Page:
Our primary predictor variables were mean prenatal maternal serum cotinine (16 weeks, 26 weeks, and birth), meconium cotinine, and reported prenatal tobacco exposure. For parent reported prenatal tobacco exposure, we performed three separate analyses: (1) reported number of cigarettes smoked per day by mom alone (active), (2) the sum of reported number of cigarettes smoked per day by mom (active) and by other household members (passive), and (3) reported active and passive exposure as two separate, equally weighted variables in the same model. We analyzed the dichotomous outcome variable (wheeze) with a repeated measures logistic regression. We first conducted univariable repeated measures analysis to evaluate the association of the different prenatal tobacco smoke exposure measures and potential covariates with wheeze. After univariable analysis, we conducted a multivariable repeated measures analysis considering potential covariates. In the initial multivariable model, we included covariates that had a p value ≤ 0.2 in univariable analysis. We used backward elimination techniques for variable reductions. Covariates were retained in the analysis if they were significant or if removal caused a greater than 10% change in the estimate for prenatal tobacco exposure. In all analyses, we included a variable for survey point (6, 12, 18, or 24 months) and for intervention arm to account for any potential design effects of the embedded trial. We employed the standard two sided 5% level to determine statistical significance. SAS Version 9.2 (SAS Institute, Inc., Cary, NC) was used for all data analyses.
Participants for whom data was available were more likely to be White, have a mother with more than a high school education, have private insurance, live in non-urban environment, have married parents, have an older mother, have a higher income, have reportedly less prenatal tobacco exposure, and have lower maternal mean prenatal cotinine (Table I).
Twelve percent of mothers reported active exposure, and 26% reported active or passive exposure (Table I). Cotinine was detectible in 68.6% of 16 week maternal serum samples and in over half of the samples at other prenatal time points (Table II). Cotinine was detectible in an even higher percentage of child serum samples; the mean serum cotinine concentrations were higher in child than maternal serum cotinine (Table II). Cotinine concentrations in serum and meconium were significantly correlated, (Pearson’s r=0.49 to 0.94, Table III). Prenatal maternal serum cotinine at each time point was more closely correlated with the other prenatal serum cotinine and meconium biomarkers than with reported exposure.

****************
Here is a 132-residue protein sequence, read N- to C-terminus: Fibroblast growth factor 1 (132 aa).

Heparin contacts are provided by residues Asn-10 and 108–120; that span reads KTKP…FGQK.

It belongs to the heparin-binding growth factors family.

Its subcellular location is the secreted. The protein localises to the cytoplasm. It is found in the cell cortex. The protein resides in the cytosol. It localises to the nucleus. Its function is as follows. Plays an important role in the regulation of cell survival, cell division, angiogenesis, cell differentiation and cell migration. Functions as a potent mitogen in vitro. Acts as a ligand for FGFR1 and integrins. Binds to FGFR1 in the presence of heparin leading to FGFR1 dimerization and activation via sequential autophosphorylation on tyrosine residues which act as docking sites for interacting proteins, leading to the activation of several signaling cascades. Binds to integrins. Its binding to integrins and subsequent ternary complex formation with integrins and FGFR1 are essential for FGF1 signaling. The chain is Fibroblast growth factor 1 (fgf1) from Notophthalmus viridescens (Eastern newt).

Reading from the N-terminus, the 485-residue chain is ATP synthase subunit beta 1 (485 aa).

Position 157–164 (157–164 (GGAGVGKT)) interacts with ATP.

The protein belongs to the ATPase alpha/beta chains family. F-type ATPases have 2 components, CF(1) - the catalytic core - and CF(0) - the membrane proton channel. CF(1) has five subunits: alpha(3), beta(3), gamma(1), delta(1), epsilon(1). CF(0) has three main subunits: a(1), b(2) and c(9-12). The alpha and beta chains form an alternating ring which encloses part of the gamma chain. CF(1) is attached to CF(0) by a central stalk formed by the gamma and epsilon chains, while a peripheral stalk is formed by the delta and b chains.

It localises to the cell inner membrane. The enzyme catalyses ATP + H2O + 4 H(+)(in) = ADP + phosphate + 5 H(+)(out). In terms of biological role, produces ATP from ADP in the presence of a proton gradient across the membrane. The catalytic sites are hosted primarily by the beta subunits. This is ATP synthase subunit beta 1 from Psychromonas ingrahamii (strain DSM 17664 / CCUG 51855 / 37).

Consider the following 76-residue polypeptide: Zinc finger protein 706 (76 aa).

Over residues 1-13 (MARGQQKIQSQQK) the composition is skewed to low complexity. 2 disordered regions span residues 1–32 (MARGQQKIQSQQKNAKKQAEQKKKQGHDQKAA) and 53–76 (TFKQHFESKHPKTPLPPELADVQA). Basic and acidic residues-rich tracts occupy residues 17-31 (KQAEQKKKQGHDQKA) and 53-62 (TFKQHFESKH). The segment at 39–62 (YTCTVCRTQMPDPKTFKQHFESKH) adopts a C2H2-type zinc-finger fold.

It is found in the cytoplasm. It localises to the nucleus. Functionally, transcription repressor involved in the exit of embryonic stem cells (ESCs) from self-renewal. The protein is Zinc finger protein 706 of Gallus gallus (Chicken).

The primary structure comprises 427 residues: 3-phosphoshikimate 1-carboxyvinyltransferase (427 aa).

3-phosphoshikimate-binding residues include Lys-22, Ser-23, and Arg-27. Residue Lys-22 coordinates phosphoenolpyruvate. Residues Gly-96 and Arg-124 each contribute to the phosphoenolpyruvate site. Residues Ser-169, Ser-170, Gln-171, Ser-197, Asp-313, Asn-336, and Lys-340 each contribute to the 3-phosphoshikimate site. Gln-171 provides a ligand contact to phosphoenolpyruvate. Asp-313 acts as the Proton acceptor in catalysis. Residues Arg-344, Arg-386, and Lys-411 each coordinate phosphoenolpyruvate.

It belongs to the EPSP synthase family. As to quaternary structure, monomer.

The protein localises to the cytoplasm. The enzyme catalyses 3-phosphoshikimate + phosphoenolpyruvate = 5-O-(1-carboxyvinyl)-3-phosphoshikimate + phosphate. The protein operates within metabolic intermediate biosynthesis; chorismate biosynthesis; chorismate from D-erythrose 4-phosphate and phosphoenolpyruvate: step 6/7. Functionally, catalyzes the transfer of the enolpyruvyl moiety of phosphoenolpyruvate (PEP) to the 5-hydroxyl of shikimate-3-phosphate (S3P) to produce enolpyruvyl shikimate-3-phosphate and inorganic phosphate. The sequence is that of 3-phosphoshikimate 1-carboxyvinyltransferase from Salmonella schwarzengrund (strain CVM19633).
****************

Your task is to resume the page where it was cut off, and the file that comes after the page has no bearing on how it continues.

By age two, 44.9% of children had wheezed at least once. In the first six month period 18.5% of the children had at least one reported wheeze episode, in the second six month period (age six to twelve months) 22.3% had at least one wheeze episode, in the third six month period (age twelve to eighteen months) 19.3% had at least one wheeze episode, and in the fourth six month period (age eighteen to twenty-four months) 15.3% had at least one wheeze episode. The mean number of wheeze episodes was 0.5 from birth to six months, 0.7 from six months to 12 months, 0.5 from 12 months to 18 months, and 0.6 from 18 months to 24 months of age.
In bivariate analysis of tobacco exposure, there was an association of 16 week maternal serum cotinine, 26 week maternal serum cotinine, birth maternal serum cotinine, mean maternal serum cotinine, reported active prenatal smoke exposure, and reported total (active plus passive) tobacco exposure with wheeze (Table IV). There was no association of cord serum cotinine, meconium cotinine, or child serum cotinine with wheeze (Table IV). When the two variables, reported active exposure and reported passive exposure, were included in the same analysis there was no association of either with wheeze.